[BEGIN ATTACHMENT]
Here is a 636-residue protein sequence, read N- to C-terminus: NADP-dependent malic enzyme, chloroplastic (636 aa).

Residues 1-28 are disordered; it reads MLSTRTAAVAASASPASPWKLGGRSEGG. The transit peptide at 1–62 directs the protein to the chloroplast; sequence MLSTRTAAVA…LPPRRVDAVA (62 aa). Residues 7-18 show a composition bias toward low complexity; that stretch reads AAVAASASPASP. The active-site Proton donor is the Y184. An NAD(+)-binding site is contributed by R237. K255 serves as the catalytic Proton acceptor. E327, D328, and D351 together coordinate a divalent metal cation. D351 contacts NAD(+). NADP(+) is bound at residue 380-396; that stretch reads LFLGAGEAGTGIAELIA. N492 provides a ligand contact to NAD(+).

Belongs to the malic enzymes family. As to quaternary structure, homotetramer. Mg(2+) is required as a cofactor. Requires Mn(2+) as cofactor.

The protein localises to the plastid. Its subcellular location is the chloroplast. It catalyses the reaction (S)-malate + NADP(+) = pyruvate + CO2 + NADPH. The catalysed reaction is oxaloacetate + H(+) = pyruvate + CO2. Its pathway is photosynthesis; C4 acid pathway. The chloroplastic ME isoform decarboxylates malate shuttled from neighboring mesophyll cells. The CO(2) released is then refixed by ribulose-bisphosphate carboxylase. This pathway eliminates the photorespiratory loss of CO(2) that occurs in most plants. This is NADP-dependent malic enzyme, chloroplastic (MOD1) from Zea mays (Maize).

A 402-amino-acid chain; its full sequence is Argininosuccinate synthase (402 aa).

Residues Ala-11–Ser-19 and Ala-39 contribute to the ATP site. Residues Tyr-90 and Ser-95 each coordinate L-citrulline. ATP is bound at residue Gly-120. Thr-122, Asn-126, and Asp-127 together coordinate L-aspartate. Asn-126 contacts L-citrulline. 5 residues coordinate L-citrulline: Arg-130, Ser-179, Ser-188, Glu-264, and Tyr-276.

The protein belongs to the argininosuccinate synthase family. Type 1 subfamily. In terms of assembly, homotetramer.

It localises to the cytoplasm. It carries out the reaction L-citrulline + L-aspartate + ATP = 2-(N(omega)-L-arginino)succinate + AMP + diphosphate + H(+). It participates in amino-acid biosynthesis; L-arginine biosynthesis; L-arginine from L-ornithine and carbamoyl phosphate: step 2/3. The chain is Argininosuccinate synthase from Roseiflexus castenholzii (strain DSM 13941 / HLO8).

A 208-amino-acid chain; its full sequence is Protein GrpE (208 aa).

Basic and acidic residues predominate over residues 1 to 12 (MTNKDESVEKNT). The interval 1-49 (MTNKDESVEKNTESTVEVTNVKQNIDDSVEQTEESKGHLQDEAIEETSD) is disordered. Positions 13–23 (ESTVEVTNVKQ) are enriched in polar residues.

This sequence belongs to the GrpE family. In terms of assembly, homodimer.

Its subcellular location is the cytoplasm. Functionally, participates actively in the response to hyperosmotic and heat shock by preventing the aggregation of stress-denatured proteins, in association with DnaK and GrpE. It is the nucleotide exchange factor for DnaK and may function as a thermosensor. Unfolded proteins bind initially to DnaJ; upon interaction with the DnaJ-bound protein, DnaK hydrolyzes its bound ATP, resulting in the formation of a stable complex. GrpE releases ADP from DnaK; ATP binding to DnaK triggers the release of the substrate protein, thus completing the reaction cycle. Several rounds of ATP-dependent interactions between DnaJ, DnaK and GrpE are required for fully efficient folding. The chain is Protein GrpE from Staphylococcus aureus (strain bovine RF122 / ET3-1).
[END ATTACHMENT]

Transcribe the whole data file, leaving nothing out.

Here is a 636-residue protein sequence, read N- to C-terminus: NADP-dependent malic enzyme, chloroplastic (636 aa).

Residues 1-28 are disordered; it reads MLSTRTAAVAASASPASPWKLGGRSEGG. The transit peptide at 1–62 directs the protein to the chloroplast; sequence MLSTRTAAVA…LPPRRVDAVA (62 aa). Residues 7-18 show a composition bias toward low complexity; that stretch reads AAVAASASPASP. The active-site Proton donor is the Y184. An NAD(+)-binding site is contributed by R237. K255 serves as the catalytic Proton acceptor. E327, D328, and D351 together coordinate a divalent metal cation. D351 contacts NAD(+). NADP(+) is bound at residue 380-396; that stretch reads LFLGAGEAGTGIAELIA. N492 provides a ligand contact to NAD(+).

Belongs to the malic enzymes family. As to quaternary structure, homotetramer. Mg(2+) is required as a cofactor. Requires Mn(2+) as cofactor.

The protein localises to the plastid. Its subcellular location is the chloroplast. It catalyses the reaction (S)-malate + NADP(+) = pyruvate + CO2 + NADPH. The catalysed reaction is oxaloacetate + H(+) = pyruvate + CO2. Its pathway is photosynthesis; C4 acid pathway. The chloroplastic ME isoform decarboxylates malate shuttled from neighboring mesophyll cells. The CO(2) released is then refixed by ribulose-bisphosphate carboxylase. This pathway eliminates the photorespiratory loss of CO(2) that occurs in most plants. This is NADP-dependent malic enzyme, chloroplastic (MOD1) from Zea mays (Maize).

A 402-amino-acid chain; its full sequence is Argininosuccinate synthase (402 aa).

Residues Ala-11–Ser-19 and Ala-39 contribute to the ATP site. Residues Tyr-90 and Ser-95 each coordinate L-citrulline. ATP is bound at residue Gly-120. Thr-122, Asn-126, and Asp-127 together coordinate L-aspartate. Asn-126 contacts L-citrulline. 5 residues coordinate L-citrulline: Arg-130, Ser-179, Ser-188, Glu-264, and Tyr-276.

The protein belongs to the argininosuccinate synthase family. Type 1 subfamily. In terms of assembly, homotetramer.

It localises to the cytoplasm. It carries out the reaction L-citrulline + L-aspartate + ATP = 2-(N(omega)-L-arginino)succinate + AMP + diphosphate + H(+). It participates in amino-acid biosynthesis; L-arginine biosynthesis; L-arginine from L-ornithine and carbamoyl phosphate: step 2/3. The chain is Argininosuccinate synthase from Roseiflexus castenholzii (strain DSM 13941 / HLO8).

A 208-amino-acid chain; its full sequence is Protein GrpE (208 aa).

Basic and acidic residues predominate over residues 1 to 12 (MTNKDESVEKNT). The interval 1-49 (MTNKDESVEKNTESTVEVTNVKQNIDDSVEQTEESKGHLQDEAIEETSD) is disordered. Positions 13–23 (ESTVEVTNVKQ) are enriched in polar residues.

This sequence belongs to the GrpE family. In terms of assembly, homodimer.

Its subcellular location is the cytoplasm. Functionally, participates actively in the response to hyperosmotic and heat shock by preventing the aggregation of stress-denatured proteins, in association with DnaK and GrpE. It is the nucleotide exchange factor for DnaK and may function as a thermosensor. Unfolded proteins bind initially to DnaJ; upon interaction with the DnaJ-bound protein, DnaK hydrolyzes its bound ATP, resulting in the formation of a stable complex. GrpE releases ADP from DnaK; ATP binding to DnaK triggers the release of the substrate protein, thus completing the reaction cycle. Several rounds of ATP-dependent interactions between DnaJ, DnaK and GrpE are required for fully efficient folding. The chain is Protein GrpE from Staphylococcus aureus (strain bovine RF122 / ET3-1).